Over the following five years, Ivanisevic remained a solid top 10 player, claiming 14 titles and reaching at least the quarter-finals at every Grand Slam tournament. In 1994, after reaching a second Wimbledon final (lost to Pete Sampras, 7-6, 7-6, 6-0), he achieved his highest ranking as world No 2. Left-handed, the Croat’s attacking game relied mostly on an extremely precise serve: in 1993, he was even booed by the audience in the Paris-Bercy final because he was serving far too many aces. Ivanisevic was also known for his emotional outbursts and his habit of smashing an unusually high number of rackets.
The place: The Stockholm Globe Arena
The Stockholm Open was founded in 1969. Originally held at the Kungliga Tennishallen, the tournament moved to Stockholm Globe Arena in 1989. Played every year on indoor hard courts, it was a prestigious event which had been won by tennis greats such as Arthur Ashe (1971, 1974), John McEnroe (1978, 1979, 1984, 1985), Bjorn Borg (1980), Ivan Lendl (1989) and Stefan Edberg (1986, 1987). Becker had already triumphed three times in Stockholm, in 1988, 1990 and 1991.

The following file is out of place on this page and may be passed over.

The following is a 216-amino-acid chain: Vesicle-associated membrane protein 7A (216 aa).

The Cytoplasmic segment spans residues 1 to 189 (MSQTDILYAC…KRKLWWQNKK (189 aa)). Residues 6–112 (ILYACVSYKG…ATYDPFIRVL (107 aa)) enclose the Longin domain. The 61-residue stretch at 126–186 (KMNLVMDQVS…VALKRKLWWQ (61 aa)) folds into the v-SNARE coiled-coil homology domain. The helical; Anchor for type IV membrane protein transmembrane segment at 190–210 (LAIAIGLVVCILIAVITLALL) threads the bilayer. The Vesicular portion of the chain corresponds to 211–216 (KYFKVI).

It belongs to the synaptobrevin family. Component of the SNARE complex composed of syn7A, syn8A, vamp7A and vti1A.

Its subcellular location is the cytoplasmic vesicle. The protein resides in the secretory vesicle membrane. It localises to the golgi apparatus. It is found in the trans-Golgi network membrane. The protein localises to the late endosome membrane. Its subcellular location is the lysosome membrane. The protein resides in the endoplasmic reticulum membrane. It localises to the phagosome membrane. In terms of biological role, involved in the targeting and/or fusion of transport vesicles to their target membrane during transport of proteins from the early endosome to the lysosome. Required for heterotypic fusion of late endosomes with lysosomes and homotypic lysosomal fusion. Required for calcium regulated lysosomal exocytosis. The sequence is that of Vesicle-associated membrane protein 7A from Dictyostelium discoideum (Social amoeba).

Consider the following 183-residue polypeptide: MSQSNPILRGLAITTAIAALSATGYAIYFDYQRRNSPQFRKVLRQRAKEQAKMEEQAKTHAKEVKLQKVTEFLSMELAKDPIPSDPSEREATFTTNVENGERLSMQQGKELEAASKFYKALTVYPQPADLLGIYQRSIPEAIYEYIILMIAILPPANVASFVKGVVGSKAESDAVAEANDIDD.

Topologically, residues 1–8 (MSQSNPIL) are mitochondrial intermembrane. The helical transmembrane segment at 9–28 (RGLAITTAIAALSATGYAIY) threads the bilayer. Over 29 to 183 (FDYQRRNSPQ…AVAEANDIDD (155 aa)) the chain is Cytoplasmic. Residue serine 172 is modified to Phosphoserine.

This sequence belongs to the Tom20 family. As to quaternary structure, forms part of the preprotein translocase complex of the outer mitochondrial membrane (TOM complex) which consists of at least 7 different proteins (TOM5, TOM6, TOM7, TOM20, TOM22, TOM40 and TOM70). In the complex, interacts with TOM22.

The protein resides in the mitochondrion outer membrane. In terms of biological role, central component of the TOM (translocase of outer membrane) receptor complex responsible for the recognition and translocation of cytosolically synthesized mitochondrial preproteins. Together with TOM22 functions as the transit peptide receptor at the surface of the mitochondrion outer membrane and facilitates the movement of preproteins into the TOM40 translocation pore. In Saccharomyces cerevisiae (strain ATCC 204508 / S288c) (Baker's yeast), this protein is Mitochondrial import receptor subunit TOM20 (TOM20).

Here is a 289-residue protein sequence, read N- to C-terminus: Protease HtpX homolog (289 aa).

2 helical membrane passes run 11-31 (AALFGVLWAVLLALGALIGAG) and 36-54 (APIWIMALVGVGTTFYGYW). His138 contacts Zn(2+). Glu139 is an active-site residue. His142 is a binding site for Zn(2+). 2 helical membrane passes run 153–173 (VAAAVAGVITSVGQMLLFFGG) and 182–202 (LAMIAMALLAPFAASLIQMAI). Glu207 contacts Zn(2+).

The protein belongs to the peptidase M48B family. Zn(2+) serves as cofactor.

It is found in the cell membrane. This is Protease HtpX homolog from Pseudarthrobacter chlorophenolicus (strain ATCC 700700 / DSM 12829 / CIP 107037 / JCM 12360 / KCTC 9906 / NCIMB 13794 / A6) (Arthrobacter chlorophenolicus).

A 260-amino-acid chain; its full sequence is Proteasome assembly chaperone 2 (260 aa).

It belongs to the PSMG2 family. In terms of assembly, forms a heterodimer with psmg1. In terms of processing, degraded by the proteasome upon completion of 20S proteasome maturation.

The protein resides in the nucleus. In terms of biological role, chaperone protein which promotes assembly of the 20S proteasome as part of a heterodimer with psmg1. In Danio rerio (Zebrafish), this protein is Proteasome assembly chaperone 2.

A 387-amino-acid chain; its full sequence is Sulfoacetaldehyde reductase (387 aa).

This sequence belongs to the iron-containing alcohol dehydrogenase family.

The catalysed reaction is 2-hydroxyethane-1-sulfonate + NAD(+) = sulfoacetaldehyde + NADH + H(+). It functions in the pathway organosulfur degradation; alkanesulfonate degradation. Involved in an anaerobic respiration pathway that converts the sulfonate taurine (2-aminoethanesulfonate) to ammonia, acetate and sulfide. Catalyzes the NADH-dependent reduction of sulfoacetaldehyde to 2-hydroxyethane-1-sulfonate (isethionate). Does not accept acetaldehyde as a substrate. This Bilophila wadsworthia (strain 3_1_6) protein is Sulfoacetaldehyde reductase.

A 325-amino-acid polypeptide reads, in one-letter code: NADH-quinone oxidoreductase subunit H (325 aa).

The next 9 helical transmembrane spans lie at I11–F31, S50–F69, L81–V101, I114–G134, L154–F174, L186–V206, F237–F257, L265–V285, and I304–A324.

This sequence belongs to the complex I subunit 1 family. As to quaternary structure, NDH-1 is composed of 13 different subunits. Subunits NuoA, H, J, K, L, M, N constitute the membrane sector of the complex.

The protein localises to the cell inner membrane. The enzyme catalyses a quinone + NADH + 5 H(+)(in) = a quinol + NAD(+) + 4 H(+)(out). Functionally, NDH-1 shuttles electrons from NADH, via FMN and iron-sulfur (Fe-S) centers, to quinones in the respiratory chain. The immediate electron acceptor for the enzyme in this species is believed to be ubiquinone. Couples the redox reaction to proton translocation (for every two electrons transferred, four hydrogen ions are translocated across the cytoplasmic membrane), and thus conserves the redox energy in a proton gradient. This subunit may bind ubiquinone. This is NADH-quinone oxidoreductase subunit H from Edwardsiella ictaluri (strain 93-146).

The facts: Becker loses first set but fights back to win in three
After a disappointing 1993 season, Boris Becker was trying to get back to the top in 1994. He had reached the semi-finals at Wimbledon and claimed two titles during the American hard courts summer swing but had suffered a bitter loss to 48th-ranked Richey Reneberg in the first round of the US Open.
In Stockholm, Becker began his tournament avenging his US Open loss by beating Reneberg, 7-6, 6-1. After he eliminated Andrei Chesnokov in the second round (6-4, 6-3), he faced his countryman, Michael Stich, ranked No 3 in the world, in the quarter-finals. The two Germans were known not to be the best of friends, so it was certainly a satisfaction for “Boom Boom” to prevail 7-6, 6-3. In the semi-finals, his opponent was Pete Sampras, the world No 1, who had beaten Becker in their four previous encounters. This time, though, the German won in straight sets, 6-4, 6-4, to set up a final clash against second-ranked Ivanisevic.